Qatar National Bank acquires Turkey's Finansbank for $3 bn
23 December 2015
One of the largest banks in the Middle East and Africa, Qatar National Bank (QNB) is buying Turkey's Finansbank SA, a subsidiary of Greek lender National Bank of Greece SA (NBG) for approximately €2.75 billion ($3 billion), seeking to expand its footprint in the region.
NBG acquired Finansbank in 2006 in a $5-billion transaction that was Turkey's biggest banking deal. The Turkish bank, founded in 1987, was a leading lender with the largest amount of investments and branch network abroad at that time.
It is believed that the current sale by NBG is in compliance with the terms of the European Union's bailout of Greece. Earlier, NGB had plans to divest a 60-per cent stake in the Turkish subsidiary through a public offering. However, a change in the management earlier this year triggered the entire stake sale.
Istanbul-based Finansbank is a commercial lender with assets of around $30 billion. The bank has 647 branches and around 13,000 employees.
It made a profit of $230 million in the third quarter ended September.
Under the terms, QNB will acquire NBG's 99.8-per cent stake in Finansbank and 29.9 per cent in Finans Leasing and also $910 million of debt.
The total valuation is slightly below the book value of the Turkish bank, according to analysts.
Doha-headquartered QNB is the second-largest bank in Middle East and Africa in terms of assets after South Africa's Standard Bank Group.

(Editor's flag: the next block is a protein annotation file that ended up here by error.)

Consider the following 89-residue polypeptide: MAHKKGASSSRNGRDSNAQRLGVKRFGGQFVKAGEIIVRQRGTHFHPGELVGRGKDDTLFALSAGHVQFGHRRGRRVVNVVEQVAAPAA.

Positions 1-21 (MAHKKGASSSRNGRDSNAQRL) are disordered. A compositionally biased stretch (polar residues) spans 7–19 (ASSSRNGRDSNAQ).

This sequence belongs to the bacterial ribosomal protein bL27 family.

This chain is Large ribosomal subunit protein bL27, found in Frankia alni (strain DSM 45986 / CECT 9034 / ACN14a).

QNB, with assets of $139 billion, has subsidiaries and associates in 27 countries in three continents. The bank is owned by the country's sovereign wealth fund Qatar Investment Authority and the private sector.
QNB, which has been looking for growth opportunities in the Middle East and Africa, bought Togo's Ecobank Transnational Inc's 24-per cent stake last September. In 2012, the Qatari lender acquired a 77-per cent interest in French banking giant Societe Generale SA's Egyptian business for $2 billion.
QNB plans to fund the deal with cash in hand and said that it will remain ''strongly capitalised'' after the purchase.
The bank's chief executive Ali Ahmed Al-Kuwari said in a statement that QNB is seeking to become ''a Middle East and Africa icon by 2017 and a leading global bank by 2030.''
The transaction, which has been approved by the boards of both the banks and Greece's special purpose vehicle for bank stabilisation, the Hellenic financial stability fund, is expected to close in the first half of next year, subject to required regulatory approvals.
Shares in Finansbank have surged over 80 per cent in the past six month on market speculation that a sale was imminent. The stock jumped 10 per cent to close at 6.42 Turkish liras ($2.19) yesterday in Istanbul.